Any idea how long my husband may have?

1 answer | Last updated: Nov 16, 2016
Dd1012 asked...

On Nov.16 -08 my husband had a massive heart attack. He didn't know what was happening; he thought he had food poisioning. He had no chest pain, only pain in he neck, and vomiting. He waited twelve hours after the symptoms started before going to the hospital. They were able to put in two stents. He is diabetic and had a triple bypass in 1999, and also had three stents put in in July 08, but this was his first heart attack. Since the attack he has been told he has Stage Three congestive heart failure. He has had pleural effusion that required removal, and massive edema that caused his bypass scars to open up and drain fluid. He is not a big man and has lost twenty pounds on the diuretics. He also takes every CHF med that is possible. His blood sugars run between 150 and 200 daily. He has an ejection factor of 25. He seems to be in good spirits but also developed a arryhthmia and they want to put in a defibrulator. I am scared that I will lose him anyday, and he is only 51. His doctor has just told him he is a very sick man, but avoids the "How long do I have?" question What are his survial chances if he has gotten so sick in such a short amount of time?

Expert Answers

Carolyn Strimike, N.P. and Margie Latrella, N.P. are cardiac nurse practitioners specializing in the prevention of heart disease and stroke. They have over 40 years of nursing experience in Cardiology between them. The main goal of their work is to counsel, motivate and empower women to adopt healthy lifestyle choices.

Unfortunately, this course of events is not uncommon in people with known heart disease and diabetes. Most importantly, your husband needs to get all of his risk factors very well controlled. These include

  • blood pressure under 120/80mmHg

  • LDL (bad cholesterol) under 70mg/dl

  • Hemoglobin A1C less than 7%.

If he is carrying a lot of weight in his stomach, losing inches off the waist will help improve his risk factors. Cardiac rehabilitation is another important topic to discuss with your husband's cardiologist. Studies have shown that exercise can improve CHF symptoms and improve quality of life.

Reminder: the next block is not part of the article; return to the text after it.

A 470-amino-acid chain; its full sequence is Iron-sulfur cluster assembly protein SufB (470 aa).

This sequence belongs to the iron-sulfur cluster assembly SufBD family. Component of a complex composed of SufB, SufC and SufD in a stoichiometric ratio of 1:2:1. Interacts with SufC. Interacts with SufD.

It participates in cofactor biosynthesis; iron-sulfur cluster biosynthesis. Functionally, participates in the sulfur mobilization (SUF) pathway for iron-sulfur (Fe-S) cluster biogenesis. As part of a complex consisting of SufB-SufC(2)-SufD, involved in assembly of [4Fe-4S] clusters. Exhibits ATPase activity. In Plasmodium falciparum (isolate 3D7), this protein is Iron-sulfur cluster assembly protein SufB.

Steps you can take to prevent further heart failure hospitalizations include checking your husband's weight daily and notifying the cardiologists of rapid weight gains (over 2 pounds in one day), limiting sodium (salt) intake to less than 2,000mg/day and limiting fluid intake.

Recent studies have shown that cinnamon is helpful in stabilizing blood sugars in diabetic patients. You can add it to oatmeal, coffee, yogurt or apples.

Close medical management is a must.

In addition to the defibrillator, you should discuss a bi-ventricular pacemaker with the cardiologist. A bi-ventricular pacemaker may help to improve CHF symptoms plus may improve the pumping capacity of the heart. The defibrillator/bi-ventricular pacemakers come together in one device and are frequently used in patients with CHF.

By incorporating the above information, you will be doing all you can to prevent heart failure progression. Heart failure mortality has improved over the years with the new medications and treatment that are available. However, even with such treatment, some patients do continue to experience further weakening of the heart muscle. Heart transplantation is always another option for younger, otherwise healthy adults as your husband, if warranted. This may be something to discuss with the cardiologist.

Finally, a support group for patients and families may be a good idea. You can try contacting your local hospital to find out about local support groups.